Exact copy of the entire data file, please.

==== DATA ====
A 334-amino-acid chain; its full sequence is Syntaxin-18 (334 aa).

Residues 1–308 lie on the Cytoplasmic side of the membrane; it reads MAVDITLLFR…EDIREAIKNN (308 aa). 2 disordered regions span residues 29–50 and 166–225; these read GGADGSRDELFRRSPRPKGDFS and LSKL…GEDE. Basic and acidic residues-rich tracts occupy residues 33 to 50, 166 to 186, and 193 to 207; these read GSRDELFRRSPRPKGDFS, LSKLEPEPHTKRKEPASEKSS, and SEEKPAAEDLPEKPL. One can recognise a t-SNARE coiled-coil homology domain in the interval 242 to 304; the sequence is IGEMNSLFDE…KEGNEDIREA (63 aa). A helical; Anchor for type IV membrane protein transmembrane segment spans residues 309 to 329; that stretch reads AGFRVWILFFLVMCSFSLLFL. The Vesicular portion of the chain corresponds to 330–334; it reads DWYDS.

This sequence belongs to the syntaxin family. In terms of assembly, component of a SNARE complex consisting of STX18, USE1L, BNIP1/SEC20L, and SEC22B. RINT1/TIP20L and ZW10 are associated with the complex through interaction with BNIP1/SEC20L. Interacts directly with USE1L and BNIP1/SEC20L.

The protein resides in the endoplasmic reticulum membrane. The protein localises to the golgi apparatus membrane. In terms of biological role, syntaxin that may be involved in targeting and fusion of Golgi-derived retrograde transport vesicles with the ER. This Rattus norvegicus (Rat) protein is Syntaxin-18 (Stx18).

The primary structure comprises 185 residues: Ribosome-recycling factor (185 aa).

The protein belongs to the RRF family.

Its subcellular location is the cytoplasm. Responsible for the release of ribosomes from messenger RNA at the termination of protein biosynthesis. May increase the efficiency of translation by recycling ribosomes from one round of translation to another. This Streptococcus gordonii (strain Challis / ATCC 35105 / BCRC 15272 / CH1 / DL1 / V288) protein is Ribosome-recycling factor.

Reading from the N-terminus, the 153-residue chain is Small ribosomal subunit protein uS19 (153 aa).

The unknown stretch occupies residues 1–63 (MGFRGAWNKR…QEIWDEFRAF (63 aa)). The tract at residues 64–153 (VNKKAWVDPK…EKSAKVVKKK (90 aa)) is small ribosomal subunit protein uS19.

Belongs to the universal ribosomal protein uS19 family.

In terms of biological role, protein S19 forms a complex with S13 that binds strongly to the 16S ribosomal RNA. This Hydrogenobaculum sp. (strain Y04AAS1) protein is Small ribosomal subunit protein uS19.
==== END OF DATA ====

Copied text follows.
A 334-amino-acid chain; its full sequence is Syntaxin-18 (334 aa).

Residues 1–308 lie on the Cytoplasmic side of the membrane; it reads MAVDITLLFR…EDIREAIKNN (308 aa). 2 disordered regions span residues 29–50 and 166–225; these read GGADGSRDELFRRSPRPKGDFS and LSKL…GEDE. Basic and acidic residues-rich tracts occupy residues 33 to 50, 166 to 186, and 193 to 207; these read GSRDELFRRSPRPKGDFS, LSKLEPEPHTKRKEPASEKSS, and SEEKPAAEDLPEKPL. One can recognise a t-SNARE coiled-coil homology domain in the interval 242 to 304; the sequence is IGEMNSLFDE…KEGNEDIREA (63 aa). A helical; Anchor for type IV membrane protein transmembrane segment spans residues 309 to 329; that stretch reads AGFRVWILFFLVMCSFSLLFL. The Vesicular portion of the chain corresponds to 330–334; it reads DWYDS.

This sequence belongs to the syntaxin family. In terms of assembly, component of a SNARE complex consisting of STX18, USE1L, BNIP1/SEC20L, and SEC22B. RINT1/TIP20L and ZW10 are associated with the complex through interaction with BNIP1/SEC20L. Interacts directly with USE1L and BNIP1/SEC20L.

The protein resides in the endoplasmic reticulum membrane. The protein localises to the golgi apparatus membrane. In terms of biological role, syntaxin that may be involved in targeting and fusion of Golgi-derived retrograde transport vesicles with the ER. This Rattus norvegicus (Rat) protein is Syntaxin-18 (Stx18).

The primary structure comprises 185 residues: Ribosome-recycling factor (185 aa).

The protein belongs to the RRF family.

Its subcellular location is the cytoplasm. Responsible for the release of ribosomes from messenger RNA at the termination of protein biosynthesis. May increase the efficiency of translation by recycling ribosomes from one round of translation to another. This Streptococcus gordonii (strain Challis / ATCC 35105 / BCRC 15272 / CH1 / DL1 / V288) protein is Ribosome-recycling factor.

Reading from the N-terminus, the 153-residue chain is Small ribosomal subunit protein uS19 (153 aa).

The unknown stretch occupies residues 1–63 (MGFRGAWNKR…QEIWDEFRAF (63 aa)). The tract at residues 64–153 (VNKKAWVDPK…EKSAKVVKKK (90 aa)) is small ribosomal subunit protein uS19.

Belongs to the universal ribosomal protein uS19 family.

In terms of biological role, protein S19 forms a complex with S13 that binds strongly to the 16S ribosomal RNA. This Hydrogenobaculum sp. (strain Y04AAS1) protein is Small ribosomal subunit protein uS19.